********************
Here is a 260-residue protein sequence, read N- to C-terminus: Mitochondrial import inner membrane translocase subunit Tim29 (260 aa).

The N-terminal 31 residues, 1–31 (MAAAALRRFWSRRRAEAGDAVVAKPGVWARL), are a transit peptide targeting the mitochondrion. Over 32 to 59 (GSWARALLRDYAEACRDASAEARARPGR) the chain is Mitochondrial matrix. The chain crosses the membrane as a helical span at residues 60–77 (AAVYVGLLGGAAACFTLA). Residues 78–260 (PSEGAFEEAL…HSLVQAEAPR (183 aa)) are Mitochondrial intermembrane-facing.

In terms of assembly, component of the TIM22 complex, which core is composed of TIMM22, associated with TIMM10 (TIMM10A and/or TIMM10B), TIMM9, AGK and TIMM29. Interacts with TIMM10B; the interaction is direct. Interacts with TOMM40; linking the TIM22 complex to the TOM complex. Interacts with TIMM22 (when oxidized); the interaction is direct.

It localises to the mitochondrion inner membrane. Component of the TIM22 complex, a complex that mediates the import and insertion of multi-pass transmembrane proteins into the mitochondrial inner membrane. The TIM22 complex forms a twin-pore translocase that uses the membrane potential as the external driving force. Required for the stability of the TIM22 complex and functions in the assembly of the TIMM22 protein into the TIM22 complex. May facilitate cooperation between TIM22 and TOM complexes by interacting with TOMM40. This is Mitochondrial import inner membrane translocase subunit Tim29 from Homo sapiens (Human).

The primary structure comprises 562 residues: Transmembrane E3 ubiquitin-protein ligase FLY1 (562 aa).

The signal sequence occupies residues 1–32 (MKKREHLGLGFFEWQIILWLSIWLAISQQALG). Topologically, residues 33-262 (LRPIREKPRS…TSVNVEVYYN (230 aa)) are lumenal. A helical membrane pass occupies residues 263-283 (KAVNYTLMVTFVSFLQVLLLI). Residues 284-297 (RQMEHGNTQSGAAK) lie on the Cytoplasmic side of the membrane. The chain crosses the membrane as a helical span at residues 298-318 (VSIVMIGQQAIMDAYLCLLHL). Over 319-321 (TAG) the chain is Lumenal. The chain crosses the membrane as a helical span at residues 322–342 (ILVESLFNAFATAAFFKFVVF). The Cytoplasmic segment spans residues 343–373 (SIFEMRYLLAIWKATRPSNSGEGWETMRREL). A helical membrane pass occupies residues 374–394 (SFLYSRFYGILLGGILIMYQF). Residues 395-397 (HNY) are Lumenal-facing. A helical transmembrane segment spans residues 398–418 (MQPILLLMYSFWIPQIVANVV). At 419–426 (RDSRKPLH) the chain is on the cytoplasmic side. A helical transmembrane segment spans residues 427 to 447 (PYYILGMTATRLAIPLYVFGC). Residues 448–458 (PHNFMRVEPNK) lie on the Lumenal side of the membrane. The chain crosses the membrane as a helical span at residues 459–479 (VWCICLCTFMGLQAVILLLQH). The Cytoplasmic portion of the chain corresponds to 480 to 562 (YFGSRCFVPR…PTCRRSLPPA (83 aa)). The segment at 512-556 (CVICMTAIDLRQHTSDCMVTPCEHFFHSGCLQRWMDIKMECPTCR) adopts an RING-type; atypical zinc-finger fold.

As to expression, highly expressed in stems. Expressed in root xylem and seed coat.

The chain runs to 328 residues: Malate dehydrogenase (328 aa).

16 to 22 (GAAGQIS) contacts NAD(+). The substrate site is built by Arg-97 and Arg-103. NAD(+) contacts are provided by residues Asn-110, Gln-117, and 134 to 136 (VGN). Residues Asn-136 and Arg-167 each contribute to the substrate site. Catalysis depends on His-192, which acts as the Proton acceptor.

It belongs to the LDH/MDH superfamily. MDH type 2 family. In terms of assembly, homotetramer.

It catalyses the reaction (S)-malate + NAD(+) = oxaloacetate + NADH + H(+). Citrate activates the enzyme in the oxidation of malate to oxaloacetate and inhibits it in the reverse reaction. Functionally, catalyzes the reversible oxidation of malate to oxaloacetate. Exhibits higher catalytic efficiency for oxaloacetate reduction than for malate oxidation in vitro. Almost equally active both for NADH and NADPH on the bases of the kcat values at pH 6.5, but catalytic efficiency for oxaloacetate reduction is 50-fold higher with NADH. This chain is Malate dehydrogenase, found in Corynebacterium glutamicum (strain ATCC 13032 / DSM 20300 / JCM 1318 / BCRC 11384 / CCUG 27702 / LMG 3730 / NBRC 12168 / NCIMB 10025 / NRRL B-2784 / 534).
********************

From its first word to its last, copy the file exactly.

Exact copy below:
Here is a 260-residue protein sequence, read N- to C-terminus: Mitochondrial import inner membrane translocase subunit Tim29 (260 aa).

The N-terminal 31 residues, 1–31 (MAAAALRRFWSRRRAEAGDAVVAKPGVWARL), are a transit peptide targeting the mitochondrion. Over 32 to 59 (GSWARALLRDYAEACRDASAEARARPGR) the chain is Mitochondrial matrix. The chain crosses the membrane as a helical span at residues 60–77 (AAVYVGLLGGAAACFTLA). Residues 78–260 (PSEGAFEEAL…HSLVQAEAPR (183 aa)) are Mitochondrial intermembrane-facing.

In terms of assembly, component of the TIM22 complex, which core is composed of TIMM22, associated with TIMM10 (TIMM10A and/or TIMM10B), TIMM9, AGK and TIMM29. Interacts with TIMM10B; the interaction is direct. Interacts with TOMM40; linking the TIM22 complex to the TOM complex. Interacts with TIMM22 (when oxidized); the interaction is direct.

It localises to the mitochondrion inner membrane. Component of the TIM22 complex, a complex that mediates the import and insertion of multi-pass transmembrane proteins into the mitochondrial inner membrane. The TIM22 complex forms a twin-pore translocase that uses the membrane potential as the external driving force. Required for the stability of the TIM22 complex and functions in the assembly of the TIMM22 protein into the TIM22 complex. May facilitate cooperation between TIM22 and TOM complexes by interacting with TOMM40. This is Mitochondrial import inner membrane translocase subunit Tim29 from Homo sapiens (Human).

The primary structure comprises 562 residues: Transmembrane E3 ubiquitin-protein ligase FLY1 (562 aa).

The signal sequence occupies residues 1–32 (MKKREHLGLGFFEWQIILWLSIWLAISQQALG). Topologically, residues 33-262 (LRPIREKPRS…TSVNVEVYYN (230 aa)) are lumenal. A helical membrane pass occupies residues 263-283 (KAVNYTLMVTFVSFLQVLLLI). Residues 284-297 (RQMEHGNTQSGAAK) lie on the Cytoplasmic side of the membrane. The chain crosses the membrane as a helical span at residues 298-318 (VSIVMIGQQAIMDAYLCLLHL). Over 319-321 (TAG) the chain is Lumenal. The chain crosses the membrane as a helical span at residues 322–342 (ILVESLFNAFATAAFFKFVVF). The Cytoplasmic segment spans residues 343–373 (SIFEMRYLLAIWKATRPSNSGEGWETMRREL). A helical membrane pass occupies residues 374–394 (SFLYSRFYGILLGGILIMYQF). Residues 395-397 (HNY) are Lumenal-facing. A helical transmembrane segment spans residues 398–418 (MQPILLLMYSFWIPQIVANVV). At 419–426 (RDSRKPLH) the chain is on the cytoplasmic side. A helical transmembrane segment spans residues 427 to 447 (PYYILGMTATRLAIPLYVFGC). Residues 448–458 (PHNFMRVEPNK) lie on the Lumenal side of the membrane. The chain crosses the membrane as a helical span at residues 459–479 (VWCICLCTFMGLQAVILLLQH). The Cytoplasmic portion of the chain corresponds to 480 to 562 (YFGSRCFVPR…PTCRRSLPPA (83 aa)). The segment at 512-556 (CVICMTAIDLRQHTSDCMVTPCEHFFHSGCLQRWMDIKMECPTCR) adopts an RING-type; atypical zinc-finger fold.

As to expression, highly expressed in stems. Expressed in root xylem and seed coat.

The chain runs to 328 residues: Malate dehydrogenase (328 aa).

16 to 22 (GAAGQIS) contacts NAD(+). The substrate site is built by Arg-97 and Arg-103. NAD(+) contacts are provided by residues Asn-110, Gln-117, and 134 to 136 (VGN). Residues Asn-136 and Arg-167 each contribute to the substrate site. Catalysis depends on His-192, which acts as the Proton acceptor.

It belongs to the LDH/MDH superfamily. MDH type 2 family. In terms of assembly, homotetramer.

It catalyses the reaction (S)-malate + NAD(+) = oxaloacetate + NADH + H(+). Citrate activates the enzyme in the oxidation of malate to oxaloacetate and inhibits it in the reverse reaction. Functionally, catalyzes the reversible oxidation of malate to oxaloacetate. Exhibits higher catalytic efficiency for oxaloacetate reduction than for malate oxidation in vitro. Almost equally active both for NADH and NADPH on the bases of the kcat values at pH 6.5, but catalytic efficiency for oxaloacetate reduction is 50-fold higher with NADH. This chain is Malate dehydrogenase, found in Corynebacterium glutamicum (strain ATCC 13032 / DSM 20300 / JCM 1318 / BCRC 11384 / CCUG 27702 / LMG 3730 / NBRC 12168 / NCIMB 10025 / NRRL B-2784 / 534).